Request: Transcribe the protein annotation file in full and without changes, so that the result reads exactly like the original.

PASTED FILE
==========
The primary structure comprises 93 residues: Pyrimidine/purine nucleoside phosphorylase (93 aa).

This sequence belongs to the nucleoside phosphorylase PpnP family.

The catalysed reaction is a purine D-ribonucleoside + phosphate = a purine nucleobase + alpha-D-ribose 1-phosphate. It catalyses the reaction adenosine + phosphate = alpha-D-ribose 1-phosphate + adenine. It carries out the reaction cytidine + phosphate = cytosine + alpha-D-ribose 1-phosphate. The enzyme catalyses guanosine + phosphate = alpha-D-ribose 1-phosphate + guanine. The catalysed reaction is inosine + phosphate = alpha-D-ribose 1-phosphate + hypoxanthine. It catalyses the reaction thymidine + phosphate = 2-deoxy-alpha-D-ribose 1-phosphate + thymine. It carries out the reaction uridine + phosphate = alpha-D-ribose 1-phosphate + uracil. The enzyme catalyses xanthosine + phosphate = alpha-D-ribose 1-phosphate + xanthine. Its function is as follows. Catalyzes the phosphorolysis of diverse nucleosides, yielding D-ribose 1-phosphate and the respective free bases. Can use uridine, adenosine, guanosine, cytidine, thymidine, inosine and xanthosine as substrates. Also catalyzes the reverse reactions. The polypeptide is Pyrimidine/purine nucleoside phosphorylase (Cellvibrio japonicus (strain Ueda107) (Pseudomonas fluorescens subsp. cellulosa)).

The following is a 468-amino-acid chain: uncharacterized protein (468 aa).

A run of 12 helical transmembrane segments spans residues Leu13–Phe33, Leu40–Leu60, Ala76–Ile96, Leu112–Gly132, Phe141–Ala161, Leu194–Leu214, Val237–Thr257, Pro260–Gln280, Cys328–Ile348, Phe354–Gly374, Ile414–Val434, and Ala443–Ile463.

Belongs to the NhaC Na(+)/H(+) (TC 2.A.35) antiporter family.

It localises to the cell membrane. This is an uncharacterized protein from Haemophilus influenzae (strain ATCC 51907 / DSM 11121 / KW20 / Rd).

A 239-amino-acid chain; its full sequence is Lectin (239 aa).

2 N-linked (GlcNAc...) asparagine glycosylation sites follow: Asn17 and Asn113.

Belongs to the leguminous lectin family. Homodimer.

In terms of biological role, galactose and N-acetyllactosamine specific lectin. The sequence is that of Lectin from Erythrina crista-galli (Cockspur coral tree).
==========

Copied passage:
The primary structure comprises 93 residues: Pyrimidine/purine nucleoside phosphorylase (93 aa).

This sequence belongs to the nucleoside phosphorylase PpnP family.

The catalysed reaction is a purine D-ribonucleoside + phosphate = a purine nucleobase + alpha-D-ribose 1-phosphate. It catalyses the reaction adenosine + phosphate = alpha-D-ribose 1-phosphate + adenine. It carries out the reaction cytidine + phosphate = cytosine + alpha-D-ribose 1-phosphate. The enzyme catalyses guanosine + phosphate = alpha-D-ribose 1-phosphate + guanine. The catalysed reaction is inosine + phosphate = alpha-D-ribose 1-phosphate + hypoxanthine. It catalyses the reaction thymidine + phosphate = 2-deoxy-alpha-D-ribose 1-phosphate + thymine. It carries out the reaction uridine + phosphate = alpha-D-ribose 1-phosphate + uracil. The enzyme catalyses xanthosine + phosphate = alpha-D-ribose 1-phosphate + xanthine. Its function is as follows. Catalyzes the phosphorolysis of diverse nucleosides, yielding D-ribose 1-phosphate and the respective free bases. Can use uridine, adenosine, guanosine, cytidine, thymidine, inosine and xanthosine as substrates. Also catalyzes the reverse reactions. The polypeptide is Pyrimidine/purine nucleoside phosphorylase (Cellvibrio japonicus (strain Ueda107) (Pseudomonas fluorescens subsp. cellulosa)).

The following is a 468-amino-acid chain: uncharacterized protein (468 aa).

A run of 12 helical transmembrane segments spans residues Leu13–Phe33, Leu40–Leu60, Ala76–Ile96, Leu112–Gly132, Phe141–Ala161, Leu194–Leu214, Val237–Thr257, Pro260–Gln280, Cys328–Ile348, Phe354–Gly374, Ile414–Val434, and Ala443–Ile463.

Belongs to the NhaC Na(+)/H(+) (TC 2.A.35) antiporter family.

It localises to the cell membrane. This is an uncharacterized protein from Haemophilus influenzae (strain ATCC 51907 / DSM 11121 / KW20 / Rd).

A 239-amino-acid chain; its full sequence is Lectin (239 aa).

2 N-linked (GlcNAc...) asparagine glycosylation sites follow: Asn17 and Asn113.

Belongs to the leguminous lectin family. Homodimer.

In terms of biological role, galactose and N-acetyllactosamine specific lectin. The sequence is that of Lectin from Erythrina crista-galli (Cockspur coral tree).